Where: Alamodome, Interstate 37 downtown When: 7 tonight For openers: Ted Nugent, Skid Row Tickets: $35-$50
Kiss has its share of latter-day stinkers, but the classics are mandatory.
- “Kiss” (1974): Released without fanfare, this album introduced the world to the Fearsome Faces. Contains staples such as “Strutter,” “Firehouse,” “Cold Gin,” and “Black Diamond.”
- “Dressed to Kill” (1975): The cover features the band out of costume and dressed in suits. The music is all business, too. Contains the classics “Rock Bottom,” “C’mon and Love Me,” “She” and “Rock and Roll All Nite,” but is also recommended for sleepers such as “Room Service,” “Love Her All I Can” and “Getaway.”
- “Alive!” (1975): The one that burst the dam, saved Casablanca Records from bankruptcy and made the shouted “You wanted the best …” intro as immortal as “Freebird.” A life-altering album for future rock stars Kirk Hammett, Sebastian Bach, Dimebag Darrell and others too numerous to mention, this double live package of eye and ear candy is widely regarded as one of the greatest live albums of all time.
- “Destroyer” (1976): Considered Kiss’ greatest studio album, this monster featured Ken Kelly’s apocalyptic artwork and Kiss’ biggest hit, “Beth.” Add “Detroit Rock City,” “King of the Night Time World,” “God of Thunder” and “Shout it Out Loud,” and “Destroyer” is to heavy metal what the swimsuit issue is to Sports Illustrated. (Side note: the first album I ever bought with my own money.)
“Rock and Roll Over” (1976): “Destroyer” will never be topped, but this potent shot was a top-shelf chaser. Contains “Calling Dr. Love,” “Ladies Room,” “Hard Luck Woman” and the overlooked killer, “Makin’ Love.”
- “Love Gun” (1977): Another amazing Ken Kelly painting finds our mighty heroes surrounded by a bevy of Vampira-like babes. Inside, Kiss cranks out the classic title track, “Christine Sixteen,” and “Shock Me.” The sleepers, “Got Love for Sale,” “Plaster Caster” and “I Stole Your Love,” are full-on headbangers.
- “Alive II” (1977): The second eye-popping, double-live package is a rock-solid collection of revved-up classics that found the marketing machine going full-tilt with inserts that included a color photo booklet and temporary tattoos. The gatefold sleeve features Kiss in all its blazing, on-stage glory.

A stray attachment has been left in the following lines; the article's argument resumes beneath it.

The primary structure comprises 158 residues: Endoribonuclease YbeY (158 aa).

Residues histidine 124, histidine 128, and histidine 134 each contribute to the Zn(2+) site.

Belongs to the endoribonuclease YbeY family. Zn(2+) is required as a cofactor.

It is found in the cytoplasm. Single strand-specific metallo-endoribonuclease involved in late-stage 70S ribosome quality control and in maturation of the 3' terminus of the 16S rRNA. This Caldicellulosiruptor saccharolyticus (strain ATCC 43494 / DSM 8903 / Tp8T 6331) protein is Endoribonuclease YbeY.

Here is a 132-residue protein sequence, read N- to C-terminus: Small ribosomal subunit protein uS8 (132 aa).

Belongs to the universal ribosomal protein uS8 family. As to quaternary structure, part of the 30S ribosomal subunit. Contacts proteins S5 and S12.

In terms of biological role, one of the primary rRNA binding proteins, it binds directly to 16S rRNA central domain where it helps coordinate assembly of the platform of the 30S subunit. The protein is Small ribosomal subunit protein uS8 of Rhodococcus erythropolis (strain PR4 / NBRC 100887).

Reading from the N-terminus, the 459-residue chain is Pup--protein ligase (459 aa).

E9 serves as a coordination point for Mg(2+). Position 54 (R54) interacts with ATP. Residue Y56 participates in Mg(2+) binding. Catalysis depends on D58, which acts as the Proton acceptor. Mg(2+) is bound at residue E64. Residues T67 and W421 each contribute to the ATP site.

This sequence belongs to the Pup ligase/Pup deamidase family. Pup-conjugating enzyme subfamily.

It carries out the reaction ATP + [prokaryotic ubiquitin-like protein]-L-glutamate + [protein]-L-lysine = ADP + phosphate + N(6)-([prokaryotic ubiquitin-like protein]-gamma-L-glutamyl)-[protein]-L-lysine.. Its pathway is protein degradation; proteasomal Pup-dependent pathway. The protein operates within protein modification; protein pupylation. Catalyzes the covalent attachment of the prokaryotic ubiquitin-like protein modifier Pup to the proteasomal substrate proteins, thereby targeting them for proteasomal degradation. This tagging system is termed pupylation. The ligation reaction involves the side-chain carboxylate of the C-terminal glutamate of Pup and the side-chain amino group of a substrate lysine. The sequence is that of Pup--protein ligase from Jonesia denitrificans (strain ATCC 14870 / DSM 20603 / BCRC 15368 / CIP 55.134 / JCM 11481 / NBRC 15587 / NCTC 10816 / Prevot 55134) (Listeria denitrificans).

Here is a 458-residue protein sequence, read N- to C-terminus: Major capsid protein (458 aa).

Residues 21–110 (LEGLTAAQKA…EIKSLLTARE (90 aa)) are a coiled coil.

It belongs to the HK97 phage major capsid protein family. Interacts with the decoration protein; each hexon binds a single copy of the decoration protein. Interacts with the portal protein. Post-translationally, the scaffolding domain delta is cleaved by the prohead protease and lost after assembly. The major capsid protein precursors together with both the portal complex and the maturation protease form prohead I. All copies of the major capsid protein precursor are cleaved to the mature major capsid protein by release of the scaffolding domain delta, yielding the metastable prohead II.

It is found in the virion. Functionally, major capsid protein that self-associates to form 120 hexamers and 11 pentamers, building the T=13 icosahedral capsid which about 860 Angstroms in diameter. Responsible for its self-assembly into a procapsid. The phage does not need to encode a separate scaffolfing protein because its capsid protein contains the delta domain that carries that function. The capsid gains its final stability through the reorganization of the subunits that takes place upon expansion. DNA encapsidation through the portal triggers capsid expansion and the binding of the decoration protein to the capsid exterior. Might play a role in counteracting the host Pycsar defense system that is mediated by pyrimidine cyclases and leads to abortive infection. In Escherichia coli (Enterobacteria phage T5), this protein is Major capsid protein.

- “Dynasty” (1979): A left turn for Kiss as it made concessions to the disco era. Still a rocker at heart, this one contained the hit “I Was Made for Lovin’ You” along with “Charisma,” “Sure Know Something” and “Hard Times.” Cover photo and inserted poster are Kiss classics.
- “Creatures of the Night” (1982): The last album and tour with makeup (it stopped at the HemisFair Arena with the Plasmatics replacing Riot as openers … my first concert!), “Creatures” marked a return to the band’s more sinister looking, harder-rocking roots. The title track, “I Love it Loud,” “Killer,” “War Machine” and “I Still Love You” brought long-time turncoats back to the Kiss Army.
Kiss die-hards pride themselves on knowing the most obscure facts. See how you fare (answers follow questions).
Peter Criss is best known for singing the ballad “Beth,” but he was a prolific lead vocalist throughout his tenure with Kiss. Of the 10 songs he’s sung, name his two lead vocals on the “Hotter than Hell” album.
- Whose kids are speaking on walkie-talkies at the beginning of “God of Thunder”?
- Kiss current road manager is Tommy Thayer. What ’80s hair band did he play guitar in?
- What Motor City rock star contributed backup vocals to “Radioactive” and “Living in Sin” on Gene’s 1978 solo album?
- Two of the guest musicians on Ace’s solo album are now part of Paul Schaffer’s CBS orchestra (“Late Show” with David Letterman). Name them and their instruments.
- Who originally wrote “2,000 Man” from Kiss’ “Dynasty”?
- One Kiss album was released with two different covers featuring two different guitarists, neither of whom contributed to the record. What was the album and who was the actual guitarist?
- Who is the unlikely pop star that helped Gene write “War Machine”?
- What superstar rock band is Gene credited with discovering?
- Name the guitarist on “Animalize.”
Answers 1. “Mainline” and “Strange Ways.” 2. Producer Bob Ezrin’s 3. Black-n-Blue 4. Bob Seger 5. Drummer Anton Fig and bassist Will Lee 6. Mick Jagger/Keith Richards. 7. “Creatures of the Night” w/”invisible” guitarist Vinnie Vincent 8. Bryan Adams 9. Van Halen 10. Mark St. John